Asian Property Review talks to Chris Graham (Founder and MD of Graham Associates), who is regarded as one of the world’s foremost specialists on branded residences.


  1. Does the shift of consumer preference for more independence through branded serviced apartment spell the beginning of the demise for the pure stand-alone hotel set-up?

There will always be strong demand for stand-alone hotels. Whilst branded residences and serviced apartments certainly add to the range of accommodation choices available to travellers, in reality these still represent a relatively small percentage of the market.  In many cases – notably prime urban locations – the lack of availability and the high cost of land are key factors that can inhibit the opportunities to include a branded residential component alongside a hotel.  Many travellers seeking greater independence are of course turning to AirBnB – although currently most branded operators do not permit their homeowners to use this platform to rent out their residences, which must instead be put into the operator’s managed rental programme.


  1. Apart from concierge and butler services, celebrity or Michelin chef restaurants, in-house cinemas, branded spas, golf simulator, wine storage, award-winning designers and even starchitects, what other distinctive services or characteristics mark the branded service residence?

There is a long list of facilities and services that developers are incorporating in their branded residences (including those listed above). In addition, there is the convenience of owning a “lock up and go” home, that will be kept secure and professionally maintained – and possibly earn valuable income – when the owner is not in residence.

Above all, rather than simply providing more 5*+ facilities, the focus is more about creating a personal and emotional engagement with customers. Some leading branded residences designers such as Luciano Mazza at HKS and John Hitchcox at YOO talk about creating “modern day communities” of like-minded people – a sort of exclusive residents club.  Whilst buyers’ priorities remain consistent in terms of location, design and access to world-class amenities, very much in line with trends in the hospitality sector, it is increasingly more about the intangible ‘added value’ lifestyle benefits associated with a brand. Increasingly, the shift is towards creating an emotional connection with residents through experiences.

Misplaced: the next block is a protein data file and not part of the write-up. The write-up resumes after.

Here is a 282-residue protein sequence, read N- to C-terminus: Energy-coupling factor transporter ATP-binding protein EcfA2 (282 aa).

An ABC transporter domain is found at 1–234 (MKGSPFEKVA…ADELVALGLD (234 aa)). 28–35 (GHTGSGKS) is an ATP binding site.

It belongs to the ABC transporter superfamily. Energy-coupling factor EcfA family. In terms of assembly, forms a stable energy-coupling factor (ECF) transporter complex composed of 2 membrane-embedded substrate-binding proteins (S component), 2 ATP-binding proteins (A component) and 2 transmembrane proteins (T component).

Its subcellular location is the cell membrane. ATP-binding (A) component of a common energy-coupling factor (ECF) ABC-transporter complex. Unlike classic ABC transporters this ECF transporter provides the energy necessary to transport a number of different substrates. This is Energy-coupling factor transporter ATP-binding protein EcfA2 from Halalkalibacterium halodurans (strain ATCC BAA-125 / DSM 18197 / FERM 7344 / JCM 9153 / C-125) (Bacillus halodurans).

1. What are the most common challenges faced by developers when building a branded residence?

There are innumerable challenges that a developer faces and every project brings its own unique set. I would say generally that securing the best locations and ensuring that branded residences are designed for the local marketplace rank quite high.  On this second point, most branded operators have rigid guidelines about FF&E, room sizes and facilities so in some cases these may, for example, require that units will be too large – and therefore expensive – for the local market, when priced on a per sq m basis.  Many developers today will appoint an operator once the design concept for the residences is already well developed, so marrying up the design to the brand guidelines in such circumstances can be an issue. Another challenge is financial – notably achieving sufficient off-plan pre-sales, since construction is often only triggered once a specified number of units has been sold.


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